Andrew Gillum might be the governor of Florida right now if the state had allowed people with felony convictions to vote. It’s fitting, then, that his first postelection project will be to register new voters across the state. Politicoreported on Wednesday that Gillum has launched a new organization, Bring It Home Florida, to register new voters; at the same time, the state Democratic Party has announced that it will invest $2 million to register 200,000 voters. As Politico notes, registered Democrats currently outnumber Republicans in Florida, but there are 3.6 million voters with no party registration at all. If the party could bring even a fraction of those voters into the fold, they’d be a formidable force at the polls. The passage of Amendment 4, which extended voting rights to most people with felony convictions, in November should also significantly expand the available pool of voters.
Gillum’s project highlights a major midterm theme. Promising black Democrats — like Stacey Abrams of Georgia and Gillum himself — narrowly lost elections to white Republican candidates against a backdrop of voter suppression. The product of an old and endlessly adaptive white-supremacist impulse, voter suppression did not end with Election Night. Gillum and his party will have to work against state Republicans, who steadfastly seek new ways to keep likely Democrats away from the ballot box ahead of a pivotal presidential election. Republican intransigence doesn’t just create obstacles for Gillum and other Democrats; it also lends fierce urgency to their work.
Right now, Florida Republicans appear to be focusing their efforts on scaling back Amendment 4. Though the measure is self-implementing, and thus didn’t require any specific action from state government, newly elected Governor Ron DeSantis has repeatedly insisted that the measure created a significant logistical problem for the state. After first threatening to delay enfranchisement, allegedly so they could determine how to implement the amendment, House Republicans advanced a bill on March 19 that would require this mostly black population to pay all court fees associated with their case before they can vote, even if a judge didn’t sentence them to do so. According to the Miami Herald, the bill “goes beyond” what Amendment 4 actually stipulated, and critics have diagnosed it as resembling the poll taxes that once barred black voters from exercising the franchise.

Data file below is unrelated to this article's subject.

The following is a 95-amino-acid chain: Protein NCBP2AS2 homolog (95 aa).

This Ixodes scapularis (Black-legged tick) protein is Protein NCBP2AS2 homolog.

People with felony convictions are disproportionately likely to be low-income, the direct result of employment discrimination and restrictions on the sorts of welfare that they’re eligible to receive. There probably aren’t many who could afford to pay court fees. This new Republican bill wouldn’t just limit the ability to vote to people who could afford to purchase it from the state; it would handily keep the vote away from many, if not most, of Amendment 4’s intended beneficiaries.
It is a familiar gesture — the first American gesture, as far as the franchise goes — to restrict the vote to white men of means. Though Gillum’s project doesn’t focus specifically on Amendment 4, it’s a necessary, even subversive effort to expand the vote in the face of a centuries-old campaign to lock it away.